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Reno bridge made famous by Marilyn Monroe movie being replaced

RENO — Downtown residents are watching with a mixture of loss and anticipation as demolition work continues on the historic Virginia Street Bridge, which played a brief but important supporting role in the Marilyn Monroe film “The Misfits.”

Built in 1905, the reinforced concrete bridge has succumbed to years of wear and tear and is being replaced with a new structure. As portrayed in the 1961 film, the bridge was known as the place where newly divorced women who came to Nevada because of the state’s short residency requirement would throw their wedding bands into the Truckee River.

Reno Mayor Hillary Schieve said she remembers her mother telling the wedding band story when she was a child, although it’s more likely urban legend than reality.

A Reno native, Schieve said she remembers her mom telling her the river was full of gold rings as they crossed the bridge.

“And later on you would see people down there with metal detectors thinking they would find gold because of all of the wedding rings,” Schieve said. “It is one of those childhood memories.

“We’re known as the Divorce Capital, so the bridge has a lot of significance,” she said.

History and preservation buffs are disappointed that the bridge will soon be just a memory. Memories are still fresh of the loss of the historic Mapes Hotel, which sat on the north side of the bridge, imploded in 2000.

But residents are also excited about the new span, which will have a single arch and become a new gateway into the resurging downtown district.

Kerrie Koski, street program manager for the city Public Works Department, said the bridge is not only unsafe but also causes problems during flooding. It is the most unsafe bridge in the state, she said.

The two-arched design of the bridge also serves to block debris during floods, most notably during the 1997 event that caused widespread damage in the community.

The new $18 million span will incorporate elements of the original bridge — to honor the history of the bridge — when it opens next May, including the lights. The historic railing has been salvaged and will be used in an area adjacent to the bridge.

Charla Honey, engineering manager for the city Public Works Department, said funding is coming from a variety of sources, including $10 million in federal bridge money and a variety of local funds.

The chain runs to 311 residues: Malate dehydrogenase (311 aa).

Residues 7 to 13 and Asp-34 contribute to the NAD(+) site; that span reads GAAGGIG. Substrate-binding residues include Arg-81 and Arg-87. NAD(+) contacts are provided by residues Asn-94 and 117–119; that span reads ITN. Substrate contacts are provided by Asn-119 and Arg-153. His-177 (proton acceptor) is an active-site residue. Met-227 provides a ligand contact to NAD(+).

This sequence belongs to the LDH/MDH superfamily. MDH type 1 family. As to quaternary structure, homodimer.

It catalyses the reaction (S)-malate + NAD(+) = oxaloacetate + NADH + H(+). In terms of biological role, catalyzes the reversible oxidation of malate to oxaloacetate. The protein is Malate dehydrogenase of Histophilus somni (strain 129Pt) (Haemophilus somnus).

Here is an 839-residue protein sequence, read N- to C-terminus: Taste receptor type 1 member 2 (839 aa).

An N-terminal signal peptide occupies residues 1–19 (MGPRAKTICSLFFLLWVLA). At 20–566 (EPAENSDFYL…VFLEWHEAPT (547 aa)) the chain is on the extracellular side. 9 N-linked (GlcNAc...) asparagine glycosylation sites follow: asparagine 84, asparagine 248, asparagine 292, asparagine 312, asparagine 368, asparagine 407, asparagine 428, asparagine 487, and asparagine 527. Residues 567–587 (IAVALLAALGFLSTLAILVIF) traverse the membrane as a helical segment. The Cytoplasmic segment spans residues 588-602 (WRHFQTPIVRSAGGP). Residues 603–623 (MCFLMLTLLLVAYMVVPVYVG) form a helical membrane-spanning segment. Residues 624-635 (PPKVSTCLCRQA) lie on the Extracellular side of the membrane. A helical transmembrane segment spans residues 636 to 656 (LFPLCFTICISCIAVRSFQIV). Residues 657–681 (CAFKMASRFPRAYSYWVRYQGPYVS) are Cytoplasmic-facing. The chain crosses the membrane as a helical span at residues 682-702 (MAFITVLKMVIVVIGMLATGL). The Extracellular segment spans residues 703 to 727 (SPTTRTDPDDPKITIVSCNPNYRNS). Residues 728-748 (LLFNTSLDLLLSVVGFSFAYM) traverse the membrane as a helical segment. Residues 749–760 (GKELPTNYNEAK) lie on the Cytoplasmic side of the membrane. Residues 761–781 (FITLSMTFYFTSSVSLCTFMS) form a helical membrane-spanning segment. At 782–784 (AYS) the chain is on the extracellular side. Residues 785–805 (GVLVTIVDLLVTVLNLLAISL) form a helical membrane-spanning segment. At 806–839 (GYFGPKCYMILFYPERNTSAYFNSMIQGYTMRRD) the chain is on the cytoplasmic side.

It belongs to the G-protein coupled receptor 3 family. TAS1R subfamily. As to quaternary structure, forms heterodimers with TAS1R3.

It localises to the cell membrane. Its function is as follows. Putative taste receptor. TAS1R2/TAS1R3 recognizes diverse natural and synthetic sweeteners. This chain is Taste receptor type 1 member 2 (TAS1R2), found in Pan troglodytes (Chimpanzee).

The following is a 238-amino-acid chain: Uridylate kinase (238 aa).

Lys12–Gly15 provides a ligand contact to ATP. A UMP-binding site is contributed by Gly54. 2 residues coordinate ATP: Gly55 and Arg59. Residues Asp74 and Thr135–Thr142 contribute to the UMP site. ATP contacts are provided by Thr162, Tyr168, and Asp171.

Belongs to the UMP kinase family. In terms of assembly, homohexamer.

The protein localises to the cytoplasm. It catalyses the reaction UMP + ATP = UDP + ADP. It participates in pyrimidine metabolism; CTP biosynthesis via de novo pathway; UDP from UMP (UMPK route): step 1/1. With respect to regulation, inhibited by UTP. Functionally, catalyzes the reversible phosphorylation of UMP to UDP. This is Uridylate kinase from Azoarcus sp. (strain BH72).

City officials worked with historic preservation stakeholders to ensure the new bridge conforms to historic standards, she said.

There will also be an interpretive area on the southeast corner of the bridge talking about the history of the original structure.

The bridge was listed in the National Register of Historic Places in 1980.

“The design of the new bridge was intended to pay some respect to the arches in the current bridge,” Honey said.

The bridge is being built by Q&D Construction of Sparks.

The old span is being dismantled one arch at a time. The Truckee River has been diverted to flow through the north arch so the south arch can be knocked down into the riverbed, where it will be removed. Then the same process will occur for the second arch.

The low water levels in the river due to an ongoing drought are making the destruction of the old bridge much easier.

According to an article in Reno Historical, a special project by the University of Nevada, Reno Libraries, the bridge was known as the “Wedding Ring Bridge” and the “Bridge of Sighs,” and became the subject of national folklore.

According to the article by Mella Harmon, the legend, dating to at least the 1920s, held that divorcees, upon receiving their final decree from a judge, exited the Washoe County Courthouse, kissed the columns supporting the courthouse portico and proceeded past the Riverside Hotel to the bridge to throw their wedding rings into the river.

In “The Misfits,” Marilyn Monroe’s character, Roslyn, is told the tale while standing on the bridge, considers it for a moment, then places her ring back in her purse and heads to Harrah’s for a drink, Harmon wrote.

Schieve said the city is looking at the potential of making pieces of the bridge available to the public, but details are still being worked out.

Contact Sean Whaley at swhaley@reviewjournal.com or 775-687-3900. Follow @seanw801 on Twitter.

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